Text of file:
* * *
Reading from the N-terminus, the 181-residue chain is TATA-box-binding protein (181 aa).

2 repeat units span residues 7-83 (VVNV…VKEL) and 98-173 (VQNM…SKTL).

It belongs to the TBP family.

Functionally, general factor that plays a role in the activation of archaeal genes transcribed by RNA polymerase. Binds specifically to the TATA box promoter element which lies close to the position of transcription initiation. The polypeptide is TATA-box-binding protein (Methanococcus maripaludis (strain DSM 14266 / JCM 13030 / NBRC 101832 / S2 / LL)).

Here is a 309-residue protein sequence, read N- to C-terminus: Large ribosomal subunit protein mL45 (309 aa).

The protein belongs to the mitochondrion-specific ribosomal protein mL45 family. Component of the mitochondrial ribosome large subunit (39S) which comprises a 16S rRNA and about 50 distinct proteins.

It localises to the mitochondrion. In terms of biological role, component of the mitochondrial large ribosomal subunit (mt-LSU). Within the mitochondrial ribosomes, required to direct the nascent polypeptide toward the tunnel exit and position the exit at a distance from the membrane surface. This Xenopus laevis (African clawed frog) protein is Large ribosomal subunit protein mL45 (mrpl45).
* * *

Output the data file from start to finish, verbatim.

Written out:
Reading from the N-terminus, the 181-residue chain is TATA-box-binding protein (181 aa).

2 repeat units span residues 7-83 (VVNV…VKEL) and 98-173 (VQNM…SKTL).

It belongs to the TBP family.

Functionally, general factor that plays a role in the activation of archaeal genes transcribed by RNA polymerase. Binds specifically to the TATA box promoter element which lies close to the position of transcription initiation. The polypeptide is TATA-box-binding protein (Methanococcus maripaludis (strain DSM 14266 / JCM 13030 / NBRC 101832 / S2 / LL)).

Here is a 309-residue protein sequence, read N- to C-terminus: Large ribosomal subunit protein mL45 (309 aa).

The protein belongs to the mitochondrion-specific ribosomal protein mL45 family. Component of the mitochondrial ribosome large subunit (39S) which comprises a 16S rRNA and about 50 distinct proteins.

It localises to the mitochondrion. In terms of biological role, component of the mitochondrial large ribosomal subunit (mt-LSU). Within the mitochondrial ribosomes, required to direct the nascent polypeptide toward the tunnel exit and position the exit at a distance from the membrane surface. This Xenopus laevis (African clawed frog) protein is Large ribosomal subunit protein mL45 (mrpl45).